This is one of the most revealing portraits of the people who followed Jesus in the first century. Two disciples of Jesus are talking about “everything that had happened,” meaning the tragic events that led to Jesus’ death in Jerusalem. This man they thought so powerful in word and deed died the death of the worst criminal. They arrive in Jerusalem with such hope for change, and it ended with Jesus’ death. No one expects such a simmering hope for change to end as it did. They lost a friend and they lost a dream with his death. They lost someone they deemed sacred, an expectation of liberation they deemed sacred, and they lost it all in the sacred city of Jerusalem. On the road to Emmaus after Jesus’ crucifixion disciples can only wonder how all the good things fell apart, right before their eyes. More complicated, they fell apart right before God’s eyes.

The sacred things do crumble, don’t they? Death comes to those we love, and by death we lose part of a sacred story; we had God’s will for our lives tied up in these people. Marriages stumble and crumble, and this was not supposed to happen. Our children hit rough stretches, even as we presumed that God would prevent that from happening. Jobs, health, friendships crumble right before our eyes. They crumble right before God’s eyes. And when all these things crumble, our expectations of God can crumble. The road to Emmaus after the sacred fails is a long, hard walk.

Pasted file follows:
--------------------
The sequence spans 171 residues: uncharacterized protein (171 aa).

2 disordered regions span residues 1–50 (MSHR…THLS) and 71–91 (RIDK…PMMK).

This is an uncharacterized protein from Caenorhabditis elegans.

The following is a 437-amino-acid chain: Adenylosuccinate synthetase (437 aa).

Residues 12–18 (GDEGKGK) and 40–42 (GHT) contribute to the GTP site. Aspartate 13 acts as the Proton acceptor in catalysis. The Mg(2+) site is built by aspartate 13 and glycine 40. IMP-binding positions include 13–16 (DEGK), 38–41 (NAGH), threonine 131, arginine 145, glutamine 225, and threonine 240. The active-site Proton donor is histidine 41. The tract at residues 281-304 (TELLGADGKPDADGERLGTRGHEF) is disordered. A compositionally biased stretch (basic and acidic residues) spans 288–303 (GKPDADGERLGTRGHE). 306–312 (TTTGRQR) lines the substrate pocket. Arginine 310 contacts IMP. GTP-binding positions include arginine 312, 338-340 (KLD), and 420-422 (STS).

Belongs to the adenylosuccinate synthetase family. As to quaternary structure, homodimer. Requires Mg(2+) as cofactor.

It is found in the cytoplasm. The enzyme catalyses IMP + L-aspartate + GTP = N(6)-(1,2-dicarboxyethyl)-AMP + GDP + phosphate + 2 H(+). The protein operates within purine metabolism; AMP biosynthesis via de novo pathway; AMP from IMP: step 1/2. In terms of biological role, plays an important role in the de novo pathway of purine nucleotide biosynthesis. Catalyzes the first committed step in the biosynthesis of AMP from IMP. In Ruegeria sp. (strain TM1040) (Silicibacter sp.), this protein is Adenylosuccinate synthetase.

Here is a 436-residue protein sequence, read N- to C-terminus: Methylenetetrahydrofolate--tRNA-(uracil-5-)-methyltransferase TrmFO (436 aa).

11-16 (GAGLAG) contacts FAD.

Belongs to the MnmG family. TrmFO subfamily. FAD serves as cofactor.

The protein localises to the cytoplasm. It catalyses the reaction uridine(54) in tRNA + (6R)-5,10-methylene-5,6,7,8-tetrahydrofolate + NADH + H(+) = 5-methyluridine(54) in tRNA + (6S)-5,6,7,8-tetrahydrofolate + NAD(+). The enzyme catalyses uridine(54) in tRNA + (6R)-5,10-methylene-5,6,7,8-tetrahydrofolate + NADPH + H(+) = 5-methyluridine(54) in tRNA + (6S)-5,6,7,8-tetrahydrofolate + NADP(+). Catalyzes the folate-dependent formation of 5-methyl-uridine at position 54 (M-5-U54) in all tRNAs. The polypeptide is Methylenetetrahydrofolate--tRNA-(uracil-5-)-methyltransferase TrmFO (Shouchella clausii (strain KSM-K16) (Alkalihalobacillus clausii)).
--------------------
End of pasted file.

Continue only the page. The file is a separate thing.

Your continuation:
What I think this account tells us is that a resurrected Jesus can appear to us when sacred things crumble and sacred places don’t prove so sacred. In fact, it might be that God does His biggest work in our lives when the illusions of life and love and prosperity are finally on the ground. The disciples here say what we say: “we had hoped…” Not one disciple thought that God might be waiting for them on the other side of suffering, but He was. Not one thought He was waiting for them on the other side of crucifixion. But He was. And not one thought He was waiting for them on a disillusioned, doubt-filled walk to Emmaus. But He was.

*A point to ponder: Can you imagine God coming to you at the end of something sacred? What if the death of something sacred became for you the starting place for seeking God?